Right now in Iowa we have an opportunity to find some of the rare butterflies if we know where to look. I will show you one way.
This is a common milkweed plant. Milkweeds are highly attractive to butterflies of all kinds. Here in Iowa we have a dozen or so milkweed species and butterflies like most of them.
This is a red admiral, Vanessa atalanta, a butterfly which has been extremely common this year.
But some of the hairstreaks are not so common. Some of them only have one generation here, and live as adults for only a few weeks. Since they are small, they are not seen so much.
The thing with hairstreaks and milkweeds is that once the hairstreak finds one, they have a tendency to stay on the flowers. Often you can find more than one hairstreak on a single milkweed.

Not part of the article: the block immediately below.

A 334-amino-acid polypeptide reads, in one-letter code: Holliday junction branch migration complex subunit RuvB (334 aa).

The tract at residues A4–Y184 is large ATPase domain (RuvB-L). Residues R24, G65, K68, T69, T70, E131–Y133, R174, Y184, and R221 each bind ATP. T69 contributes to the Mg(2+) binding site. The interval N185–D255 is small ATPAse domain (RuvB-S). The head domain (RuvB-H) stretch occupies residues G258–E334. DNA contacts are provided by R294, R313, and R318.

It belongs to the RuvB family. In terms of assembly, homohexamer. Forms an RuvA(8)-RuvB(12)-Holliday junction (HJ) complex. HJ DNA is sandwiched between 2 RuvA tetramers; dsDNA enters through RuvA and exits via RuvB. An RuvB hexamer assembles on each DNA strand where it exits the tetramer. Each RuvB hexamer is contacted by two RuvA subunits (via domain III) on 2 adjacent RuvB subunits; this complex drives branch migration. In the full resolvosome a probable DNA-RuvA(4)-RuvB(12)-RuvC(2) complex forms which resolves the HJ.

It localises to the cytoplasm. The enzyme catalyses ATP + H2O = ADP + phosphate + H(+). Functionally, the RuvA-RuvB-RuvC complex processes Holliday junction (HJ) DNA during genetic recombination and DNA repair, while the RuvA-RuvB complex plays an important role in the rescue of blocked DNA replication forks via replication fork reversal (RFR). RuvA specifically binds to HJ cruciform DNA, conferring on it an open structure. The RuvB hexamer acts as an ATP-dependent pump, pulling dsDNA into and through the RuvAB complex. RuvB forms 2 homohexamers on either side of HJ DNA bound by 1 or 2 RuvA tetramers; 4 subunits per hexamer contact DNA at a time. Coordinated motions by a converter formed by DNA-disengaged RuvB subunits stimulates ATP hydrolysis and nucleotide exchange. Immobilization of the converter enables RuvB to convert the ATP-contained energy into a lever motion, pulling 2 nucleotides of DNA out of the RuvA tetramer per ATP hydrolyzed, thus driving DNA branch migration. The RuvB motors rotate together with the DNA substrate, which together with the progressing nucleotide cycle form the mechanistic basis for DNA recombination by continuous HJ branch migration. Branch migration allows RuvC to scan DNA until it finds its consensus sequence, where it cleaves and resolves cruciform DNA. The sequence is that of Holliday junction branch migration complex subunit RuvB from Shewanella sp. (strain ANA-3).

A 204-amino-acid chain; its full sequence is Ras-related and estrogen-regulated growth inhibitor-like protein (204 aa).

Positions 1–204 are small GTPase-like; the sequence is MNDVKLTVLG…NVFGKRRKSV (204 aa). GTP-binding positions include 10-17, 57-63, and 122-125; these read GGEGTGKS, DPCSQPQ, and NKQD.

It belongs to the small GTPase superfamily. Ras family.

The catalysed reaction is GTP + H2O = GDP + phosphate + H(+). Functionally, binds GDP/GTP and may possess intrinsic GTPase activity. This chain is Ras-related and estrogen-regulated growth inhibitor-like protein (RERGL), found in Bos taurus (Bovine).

This is true with other species of milkweed than the common. For example, butterfly milkweed is a great hairstreak flower.
This is a coral hairstreak, Satyrium titus. Often you can spot hairstreaks on common milkweed from a pretty good distance because they break the round profile of the flowers.
This is a banded hairstreak, Satyrium calanus. Hairstreaks often prefer to stay on milkweed flowers for an extended period of time.
This banded hairstreak will be on this flower for an extended period of time, but not by its choice. A crab spider has captured it. Rest in Peace, little hairstreak.